When it comes to the autumn of a person’s life, expectations—those of the person and of her surrounding culture—can make this a difficult time. For example, the expectation in middle-class America has been that during the autumn of your life, your career has matured, your children have grown into healthy and happy adulthood, you’ve built up some retirement to live on when “winter” comes, and you have some savings to spend on extra leisure, travel, and entertainment. It’s become fashionable among some of the more affluent young adults to aim for retirement even before life’s autumn, while they possess lots of time, energy, and money to enjoy all that they’ve accumulated.
Well, fewer and fewer people in the U.S.A. have that kind of autumn these days. The financial landscape is increasingly difficult for ordinary people to navigate. Thanks to the actions of Wall Street players and greedy corporations, many people who had pensions and savings no longer do. Thanks to mountains of college debt and other factors, a lot of young adults who would prefer to be living on their own are still living with their parents, because they can’t afford to do otherwise. Even people who have remained well-employed and managed their assets wisely live under the threat of a struggling economy.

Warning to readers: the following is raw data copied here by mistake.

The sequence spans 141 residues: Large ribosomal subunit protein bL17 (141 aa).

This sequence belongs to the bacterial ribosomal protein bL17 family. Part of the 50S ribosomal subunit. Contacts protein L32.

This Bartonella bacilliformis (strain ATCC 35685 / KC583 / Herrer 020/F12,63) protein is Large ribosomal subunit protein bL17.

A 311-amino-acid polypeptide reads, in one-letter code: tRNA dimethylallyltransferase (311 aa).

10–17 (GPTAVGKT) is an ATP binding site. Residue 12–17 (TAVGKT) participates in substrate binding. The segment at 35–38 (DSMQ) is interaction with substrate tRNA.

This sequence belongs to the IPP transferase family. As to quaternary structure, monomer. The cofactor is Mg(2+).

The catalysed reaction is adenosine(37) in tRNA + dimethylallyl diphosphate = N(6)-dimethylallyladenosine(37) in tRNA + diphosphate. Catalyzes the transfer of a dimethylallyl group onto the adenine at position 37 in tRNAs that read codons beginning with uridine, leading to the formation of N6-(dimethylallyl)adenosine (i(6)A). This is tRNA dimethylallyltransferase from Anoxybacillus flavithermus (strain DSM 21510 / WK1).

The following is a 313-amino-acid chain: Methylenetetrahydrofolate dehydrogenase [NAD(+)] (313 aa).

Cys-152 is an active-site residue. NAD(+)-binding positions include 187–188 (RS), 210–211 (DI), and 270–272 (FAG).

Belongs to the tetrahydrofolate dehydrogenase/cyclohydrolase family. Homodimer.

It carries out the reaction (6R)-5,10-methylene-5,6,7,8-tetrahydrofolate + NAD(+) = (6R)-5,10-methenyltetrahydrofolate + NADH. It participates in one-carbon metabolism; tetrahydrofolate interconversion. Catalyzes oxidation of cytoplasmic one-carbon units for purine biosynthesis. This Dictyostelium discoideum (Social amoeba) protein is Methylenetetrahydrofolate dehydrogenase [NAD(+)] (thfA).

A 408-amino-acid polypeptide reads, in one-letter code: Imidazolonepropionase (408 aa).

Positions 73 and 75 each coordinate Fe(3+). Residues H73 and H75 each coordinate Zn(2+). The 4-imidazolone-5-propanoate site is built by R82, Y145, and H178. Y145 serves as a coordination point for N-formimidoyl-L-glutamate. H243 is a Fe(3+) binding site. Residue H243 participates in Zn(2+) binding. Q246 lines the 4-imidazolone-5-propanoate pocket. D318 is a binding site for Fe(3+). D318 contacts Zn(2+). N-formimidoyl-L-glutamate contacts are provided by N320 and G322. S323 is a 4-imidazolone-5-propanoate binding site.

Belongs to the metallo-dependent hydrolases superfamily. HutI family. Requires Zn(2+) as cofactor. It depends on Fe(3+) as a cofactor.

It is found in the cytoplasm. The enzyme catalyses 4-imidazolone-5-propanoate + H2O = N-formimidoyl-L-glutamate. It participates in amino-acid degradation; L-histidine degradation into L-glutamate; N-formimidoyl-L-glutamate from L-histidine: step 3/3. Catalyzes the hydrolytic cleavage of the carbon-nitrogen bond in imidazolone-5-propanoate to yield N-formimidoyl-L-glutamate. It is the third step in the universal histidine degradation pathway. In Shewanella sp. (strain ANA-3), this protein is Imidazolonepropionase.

Why emphasize money in a post like this one? Life is about much more than a financial situation. Yet, every day we must deal with the reality of our situation, whether it’s to encourage the young adult who can’t get a good foothold or to use up our savings to pay for an elderly parent’s medications or home health visits. The American Dream is quite brittle, but perhaps now we can begin to understand that it was a dream after all. Even those of us who struggle to pay our bills are much better off than the vast majority of this world’s population. Perhaps if we lose material advantage, we will begin to see more clearly what a life’s autumn can be about: nurturing those in need; freeing ourselves from excessive material attachments; passing along our hard-won wisdom to the next generation; taking on new endeavors in creative expression; using our experience and our strong sense of purpose to speak truth to power and not be afraid of the consequences.
- Forget about expectations. What are your hopes for your autumn years? Or, your spring or summer or winter years, depending on who you are and what you’re going through?
- What have you learned in the past twenty years that will help you live fully in the next five or ten years?
- For you, what does it mean to be mature? How would you describe what you consider to be a satisfying kind of autumn?